Article Text

PDF
Original article
Early versus late surgical intervention or medical management for infective endocarditis: a systematic review and meta-analysis
  1. Mahesh Anantha Narayanan1,
  2. Toufik Mahfood Haddad1,
  3. Andre C Kalil2,
  4. Arun Kanmanthareddy3,
  5. Rakesh M Suri4,
  6. George Mansour1,
  7. Christopher J Destache5,
  8. Janani Baskaran6,
  9. Aryan N Mooss3,
  10. Tammy Wichman7,
  11. Lee Morrow7,
  12. Renuga Vivekanandan8
  1. 1Department of Internal Medicine, Creighton University School of Medicine, Omaha, Nebraska, USA
  2. 2Division of Infectious Diseases, University of Nebraska School of Medicine, Omaha, Nebraska, USA
  3. 3Division of Cardiology, Creighton University School of Medicine, Omaha, Nebraska, USA
  4. 4Department of Thoracic and Cardiovascular Surgery, Cleveland Clinic, Cleveland, Ohio, USA
  5. 5School of Pharmacy & Health Professions and School of Medicine, Creighton University, Omaha, Nebraska, USA
  6. 6University of Texas Southwestern at Dallas, Dallas, Texas, USA
  7. 7Division of Pulmonary Critical Care and Sleep Medicine, Creighton University School of Medicine, Omaha, Nebraska, USA
  8. 8Division of Infectious Diseases, Creighton University School of Medicine, Omaha, Nebraska, USA
  1. Correspondence to Dr Mahesh Anantha Narayanan, Department of Internal Medicine, Creighton University School of Medicine, Omaha, NE 68154, USA; mahesh_maidsh{at}yahoo.com

Abstract

Objective Infective endocarditis is associated with high morbidity and mortality and optimal timing for surgical intervention is unclear. We performed a systematic review and meta-analysis to compare early surgical intervention with conservative therapy in patients with infective endocarditis.

Methods PubMed, Cochrane, EMBASE, CINAHL and Google-scholar databases were searched from January 1960 to April 2015. Randomised controlled trials, retrospective cohorts and prospective observational studies comparing outcomes between early surgery at 20 days or less and conservative management for infective endocarditis were analysed.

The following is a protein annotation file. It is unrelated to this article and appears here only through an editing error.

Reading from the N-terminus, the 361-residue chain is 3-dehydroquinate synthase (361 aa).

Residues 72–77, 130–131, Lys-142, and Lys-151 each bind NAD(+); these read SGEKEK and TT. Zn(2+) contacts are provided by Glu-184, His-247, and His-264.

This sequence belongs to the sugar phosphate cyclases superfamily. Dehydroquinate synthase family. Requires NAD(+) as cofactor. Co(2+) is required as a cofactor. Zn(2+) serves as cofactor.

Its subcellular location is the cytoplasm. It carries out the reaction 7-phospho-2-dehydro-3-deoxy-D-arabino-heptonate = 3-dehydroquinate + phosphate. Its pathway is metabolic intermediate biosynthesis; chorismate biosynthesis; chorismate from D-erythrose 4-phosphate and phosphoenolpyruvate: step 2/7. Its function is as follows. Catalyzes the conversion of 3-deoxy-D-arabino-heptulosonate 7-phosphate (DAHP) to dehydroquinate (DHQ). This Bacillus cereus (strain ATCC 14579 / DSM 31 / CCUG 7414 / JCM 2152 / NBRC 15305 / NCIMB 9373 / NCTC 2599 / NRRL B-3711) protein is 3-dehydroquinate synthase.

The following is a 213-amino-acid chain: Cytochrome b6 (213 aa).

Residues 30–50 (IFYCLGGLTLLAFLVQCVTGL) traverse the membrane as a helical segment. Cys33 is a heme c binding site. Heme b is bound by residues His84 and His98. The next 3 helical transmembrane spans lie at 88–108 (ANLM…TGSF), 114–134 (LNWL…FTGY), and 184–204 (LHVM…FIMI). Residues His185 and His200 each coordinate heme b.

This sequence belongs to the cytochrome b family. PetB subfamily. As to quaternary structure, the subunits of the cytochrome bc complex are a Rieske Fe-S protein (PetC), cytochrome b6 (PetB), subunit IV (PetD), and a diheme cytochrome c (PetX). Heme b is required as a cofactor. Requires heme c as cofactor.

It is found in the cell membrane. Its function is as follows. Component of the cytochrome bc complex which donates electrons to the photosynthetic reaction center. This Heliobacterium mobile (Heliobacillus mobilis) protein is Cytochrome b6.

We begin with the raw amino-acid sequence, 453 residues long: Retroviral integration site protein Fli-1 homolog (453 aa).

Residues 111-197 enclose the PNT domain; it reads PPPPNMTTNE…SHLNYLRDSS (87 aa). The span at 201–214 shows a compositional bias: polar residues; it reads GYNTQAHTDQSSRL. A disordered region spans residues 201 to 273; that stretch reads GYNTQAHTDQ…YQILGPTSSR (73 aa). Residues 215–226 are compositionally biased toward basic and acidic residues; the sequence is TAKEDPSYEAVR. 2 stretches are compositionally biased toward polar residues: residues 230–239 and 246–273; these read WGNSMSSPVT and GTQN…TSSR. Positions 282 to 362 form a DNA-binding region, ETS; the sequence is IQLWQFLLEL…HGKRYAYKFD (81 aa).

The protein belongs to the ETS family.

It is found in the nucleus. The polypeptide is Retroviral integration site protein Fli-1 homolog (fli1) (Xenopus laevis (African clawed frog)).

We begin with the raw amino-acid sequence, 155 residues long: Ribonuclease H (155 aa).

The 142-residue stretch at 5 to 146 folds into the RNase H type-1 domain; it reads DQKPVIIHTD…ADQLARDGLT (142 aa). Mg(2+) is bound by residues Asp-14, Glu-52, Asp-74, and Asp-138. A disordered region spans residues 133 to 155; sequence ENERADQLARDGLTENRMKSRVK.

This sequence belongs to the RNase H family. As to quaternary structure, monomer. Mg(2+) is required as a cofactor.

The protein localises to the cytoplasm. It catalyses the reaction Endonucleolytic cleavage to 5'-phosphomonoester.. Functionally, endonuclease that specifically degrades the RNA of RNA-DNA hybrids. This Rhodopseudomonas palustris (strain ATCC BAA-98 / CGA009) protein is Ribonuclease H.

Results A total of 21 studies were included. OR of all-cause mortality for early surgery was 0.61 (95% CI 0.50 to 0.74, p<0.001) in unmatched groups and 0.41 (95% CI 0.31 to 0.54, p<0.001) in the propensity-matched groups (matched for baseline variables). For patients who had surgical intervention at 7 days or less, OR of all-cause mortality was 0.61 (95% CI 0.39 to 0.96, p=0.034) and in those who had surgical intervention within 8–20 days, the OR of mortality was 0.64 (95% CI 0.48 to 0.86, p=0.003) compared with conservative management. In propensity-matched groups, the OR of mortality in patients with surgical intervention at 7 days or less was 0.30 (95% CI 0.16 to 0.54, p<0.001) and in the subgroup of patients who underwent surgery between 8 and 20 days was 0.51 (95% CI 0.35 to 0.72, p<0.001). There was no significant difference in in-hospital mortality, embolisation, heart failure and recurrence of endocarditis between the overall unmatched cohorts.

Conclusion The results of our meta-analysis suggest that early surgical intervention is associated with significantly lower risk of mortality in patients with infective endocarditis.

Statistics from Altmetric.com

Request permissions

If you wish to reuse any or all of this article please use the link below which will take you to the Copyright Clearance Center’s RightsLink service. You will be able to get a quick price and instant permission to reuse the content in many different ways.